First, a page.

* Design — usability, visual appeal, readability, navigation.

    See above. Further, the colors are a bit loud, the page is a bit long and there is a lot of duplicated content (I count recent post and recent comments twice). As before, grab your reader in the first three inches or so… if they have to hunt for the content they’re going to… oh, wait, shiny… what was I saying?

    * Content — got an idea for a great viral post the blogger could write?

    No idea… and if I did would I share it here? And, if I shared it here, would the blogger it was intended for ever get a chance to write it?

    * Promotion — how would you suggest the blogger promote the blog?

    For starters, getting accepted into the ProBlogger Community Blog Consulting Project couldn’t have hurt. Not knowing the history of your site I am uncertain what promotion schemes you have tried in the past. Perhaps a contest involving the community such as, um, er, this one!

    * SEO — can you see areas for improvement?

    I don’t do SEO often enough to have any advice.

    * Monetization — could this be done more effectively? Do you see any missed opportunities?

    Actually, I would reduce the number of ads and try to rotate them… I would remove or reconfigure adds that are not working (your Top Spots widget with many blank spots makes me think it’s not so successful) and what’s with the FBI Most Wanted mugshot?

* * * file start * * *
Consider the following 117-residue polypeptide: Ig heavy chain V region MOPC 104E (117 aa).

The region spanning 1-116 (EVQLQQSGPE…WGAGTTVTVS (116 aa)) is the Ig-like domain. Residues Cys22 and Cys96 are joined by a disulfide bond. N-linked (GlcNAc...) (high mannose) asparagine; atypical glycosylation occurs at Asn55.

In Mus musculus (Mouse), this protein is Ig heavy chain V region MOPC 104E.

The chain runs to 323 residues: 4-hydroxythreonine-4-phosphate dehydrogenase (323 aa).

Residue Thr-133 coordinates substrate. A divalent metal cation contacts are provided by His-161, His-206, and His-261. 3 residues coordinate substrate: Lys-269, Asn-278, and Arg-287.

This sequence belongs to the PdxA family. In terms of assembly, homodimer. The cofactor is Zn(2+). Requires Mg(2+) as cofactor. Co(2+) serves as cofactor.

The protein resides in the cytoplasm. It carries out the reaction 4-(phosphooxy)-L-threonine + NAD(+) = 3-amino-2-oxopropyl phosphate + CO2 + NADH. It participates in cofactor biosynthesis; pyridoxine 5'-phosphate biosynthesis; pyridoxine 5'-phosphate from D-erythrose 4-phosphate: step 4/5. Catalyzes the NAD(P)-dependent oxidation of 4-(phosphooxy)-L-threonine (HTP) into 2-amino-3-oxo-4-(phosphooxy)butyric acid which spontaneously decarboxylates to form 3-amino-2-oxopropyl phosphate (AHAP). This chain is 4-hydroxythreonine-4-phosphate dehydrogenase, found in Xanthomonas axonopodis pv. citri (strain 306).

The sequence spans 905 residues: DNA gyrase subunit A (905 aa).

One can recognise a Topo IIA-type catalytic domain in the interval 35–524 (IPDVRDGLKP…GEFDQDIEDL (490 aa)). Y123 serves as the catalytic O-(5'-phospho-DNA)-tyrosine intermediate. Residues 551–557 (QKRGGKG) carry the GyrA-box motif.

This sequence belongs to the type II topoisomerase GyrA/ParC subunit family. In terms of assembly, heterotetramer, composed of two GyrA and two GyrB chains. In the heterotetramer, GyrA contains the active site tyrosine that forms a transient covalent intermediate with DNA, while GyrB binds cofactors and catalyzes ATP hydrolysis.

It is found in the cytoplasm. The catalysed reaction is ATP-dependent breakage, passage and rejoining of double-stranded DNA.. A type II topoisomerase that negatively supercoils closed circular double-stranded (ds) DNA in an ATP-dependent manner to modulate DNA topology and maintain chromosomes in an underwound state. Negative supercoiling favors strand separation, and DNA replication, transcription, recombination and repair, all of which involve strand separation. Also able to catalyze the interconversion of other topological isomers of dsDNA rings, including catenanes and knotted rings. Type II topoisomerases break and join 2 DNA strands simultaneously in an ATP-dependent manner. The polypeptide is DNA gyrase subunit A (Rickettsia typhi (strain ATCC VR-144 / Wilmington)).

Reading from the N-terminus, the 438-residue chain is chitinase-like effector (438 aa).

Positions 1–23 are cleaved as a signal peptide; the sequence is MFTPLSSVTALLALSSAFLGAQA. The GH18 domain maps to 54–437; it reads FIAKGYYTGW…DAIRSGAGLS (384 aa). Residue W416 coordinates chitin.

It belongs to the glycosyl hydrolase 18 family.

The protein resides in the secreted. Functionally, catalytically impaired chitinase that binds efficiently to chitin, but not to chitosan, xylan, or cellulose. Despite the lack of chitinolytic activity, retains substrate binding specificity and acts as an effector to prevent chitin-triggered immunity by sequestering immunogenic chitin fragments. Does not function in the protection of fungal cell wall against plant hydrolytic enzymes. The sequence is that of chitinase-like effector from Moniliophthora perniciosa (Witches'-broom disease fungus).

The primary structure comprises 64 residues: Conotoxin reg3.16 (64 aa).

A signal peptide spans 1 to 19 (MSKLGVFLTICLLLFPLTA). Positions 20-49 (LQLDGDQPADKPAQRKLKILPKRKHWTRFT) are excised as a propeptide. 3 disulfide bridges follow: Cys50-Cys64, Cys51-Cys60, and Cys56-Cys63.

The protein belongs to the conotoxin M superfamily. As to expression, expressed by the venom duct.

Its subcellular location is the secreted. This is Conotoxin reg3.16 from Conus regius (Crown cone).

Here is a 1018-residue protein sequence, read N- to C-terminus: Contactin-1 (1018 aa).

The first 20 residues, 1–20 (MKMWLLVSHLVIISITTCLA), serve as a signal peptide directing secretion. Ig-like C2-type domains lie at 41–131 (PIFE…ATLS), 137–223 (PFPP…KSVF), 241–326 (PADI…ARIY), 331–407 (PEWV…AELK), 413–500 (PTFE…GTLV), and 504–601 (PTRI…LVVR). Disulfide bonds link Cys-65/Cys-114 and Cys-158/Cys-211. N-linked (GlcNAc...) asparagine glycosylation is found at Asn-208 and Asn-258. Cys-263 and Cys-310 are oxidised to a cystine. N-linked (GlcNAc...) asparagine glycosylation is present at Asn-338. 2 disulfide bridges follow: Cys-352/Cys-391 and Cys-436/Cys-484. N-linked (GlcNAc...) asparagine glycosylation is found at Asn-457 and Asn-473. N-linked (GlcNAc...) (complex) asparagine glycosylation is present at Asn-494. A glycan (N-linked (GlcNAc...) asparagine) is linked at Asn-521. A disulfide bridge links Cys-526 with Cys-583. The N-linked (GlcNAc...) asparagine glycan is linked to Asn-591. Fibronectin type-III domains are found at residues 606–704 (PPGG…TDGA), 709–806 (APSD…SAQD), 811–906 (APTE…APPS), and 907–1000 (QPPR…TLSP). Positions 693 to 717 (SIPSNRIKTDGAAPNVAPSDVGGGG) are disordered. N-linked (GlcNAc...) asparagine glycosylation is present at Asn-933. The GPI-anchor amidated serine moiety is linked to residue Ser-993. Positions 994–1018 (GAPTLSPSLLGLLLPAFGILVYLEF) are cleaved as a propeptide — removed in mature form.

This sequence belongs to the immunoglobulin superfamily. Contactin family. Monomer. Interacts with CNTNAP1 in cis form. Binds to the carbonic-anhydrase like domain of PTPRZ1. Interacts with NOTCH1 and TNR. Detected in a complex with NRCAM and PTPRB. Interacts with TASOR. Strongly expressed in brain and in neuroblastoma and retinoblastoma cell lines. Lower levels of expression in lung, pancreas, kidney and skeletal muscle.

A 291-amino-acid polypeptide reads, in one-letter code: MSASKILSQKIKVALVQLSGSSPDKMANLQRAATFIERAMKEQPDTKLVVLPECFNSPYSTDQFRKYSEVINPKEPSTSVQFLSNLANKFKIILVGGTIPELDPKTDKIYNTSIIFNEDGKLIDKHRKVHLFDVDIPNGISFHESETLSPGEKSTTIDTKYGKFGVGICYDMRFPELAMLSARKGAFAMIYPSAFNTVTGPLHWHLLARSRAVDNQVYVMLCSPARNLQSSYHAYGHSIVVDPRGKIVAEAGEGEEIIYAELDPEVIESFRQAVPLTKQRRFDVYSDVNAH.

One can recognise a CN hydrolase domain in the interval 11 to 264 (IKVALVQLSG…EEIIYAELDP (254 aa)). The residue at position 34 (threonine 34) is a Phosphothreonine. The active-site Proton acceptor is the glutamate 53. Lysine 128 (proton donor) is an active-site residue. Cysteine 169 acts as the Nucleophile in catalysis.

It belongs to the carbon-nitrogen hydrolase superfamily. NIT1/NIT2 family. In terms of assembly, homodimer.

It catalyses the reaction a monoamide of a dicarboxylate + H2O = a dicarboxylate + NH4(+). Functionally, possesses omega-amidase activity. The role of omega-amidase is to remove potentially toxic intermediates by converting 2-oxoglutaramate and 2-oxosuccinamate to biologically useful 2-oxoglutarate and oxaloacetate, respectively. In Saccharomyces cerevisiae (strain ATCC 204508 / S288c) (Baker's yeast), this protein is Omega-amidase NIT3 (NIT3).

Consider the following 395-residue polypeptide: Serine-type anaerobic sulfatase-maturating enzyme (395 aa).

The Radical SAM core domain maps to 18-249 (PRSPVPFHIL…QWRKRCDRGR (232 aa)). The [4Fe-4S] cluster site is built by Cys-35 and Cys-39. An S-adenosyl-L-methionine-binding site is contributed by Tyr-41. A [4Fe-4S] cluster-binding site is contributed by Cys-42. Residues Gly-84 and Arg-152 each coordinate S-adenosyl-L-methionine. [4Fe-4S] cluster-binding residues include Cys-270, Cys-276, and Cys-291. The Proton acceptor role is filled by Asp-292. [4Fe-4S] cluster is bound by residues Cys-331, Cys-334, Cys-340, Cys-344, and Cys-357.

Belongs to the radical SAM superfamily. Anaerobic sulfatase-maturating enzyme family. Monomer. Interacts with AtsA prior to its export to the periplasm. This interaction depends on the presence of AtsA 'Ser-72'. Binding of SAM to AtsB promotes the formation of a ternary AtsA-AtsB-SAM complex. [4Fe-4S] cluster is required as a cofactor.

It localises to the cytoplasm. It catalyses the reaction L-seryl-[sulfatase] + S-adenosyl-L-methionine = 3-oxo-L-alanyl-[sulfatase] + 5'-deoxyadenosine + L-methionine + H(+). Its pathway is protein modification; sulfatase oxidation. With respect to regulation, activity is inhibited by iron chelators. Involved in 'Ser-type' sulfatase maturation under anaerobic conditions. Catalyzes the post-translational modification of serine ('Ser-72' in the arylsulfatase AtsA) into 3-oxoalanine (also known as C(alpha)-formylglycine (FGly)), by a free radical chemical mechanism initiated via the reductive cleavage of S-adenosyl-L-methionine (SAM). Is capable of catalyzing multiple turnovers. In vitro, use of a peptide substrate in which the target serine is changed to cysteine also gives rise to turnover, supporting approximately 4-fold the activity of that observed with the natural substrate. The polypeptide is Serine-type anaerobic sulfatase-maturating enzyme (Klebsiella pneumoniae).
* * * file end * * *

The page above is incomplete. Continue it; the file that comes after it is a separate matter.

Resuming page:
It seems as though everything I’ve said is negative. I’m sorry. The content seems solid. The design is not bad in spite of what I’ve written above…

    Hope this helps!

  • First to all, great blog, the way you write is quite fresh and really keep you reading the blog.

    To attract more suscribers you should do a post highlighting the benefits of subscription and how it helps in your experiment then update the header to have a link to that post.

    Now about the theme… Is not bad, it reminds me a little to a modification of a K2 theme which isn’t bad but looks a bit generic like others said. Now to sell it better you must use a more flashy ad and keep bringing variations to it like the Green version. In the same vain you might want to redesing your own blog and keep selling the theme so others can give you credit without being scared of others seeing the exact same theme of both blogs (I’ve seen some bloggers being ashamed for that).

    I think the general design is ok. The top bar needs a little work in the spaces between bars and words which is a small detail but for some reason I noticed it right when I loaded the page.

    Also drop the 2 Recent Posts lists like other have said. The one in the sidebar is perfect to have a Best Posts list and keep the readers looking at your site more time.

    I think that a big problem in the Blog-Theme page is that since you’re using the same theme is easy to get confused when I want to go back. If I click “Home” I go back to the same page instead to your blog, same with the other links.

    The text is easy to read and your use of images is excellent so no recommendation there :).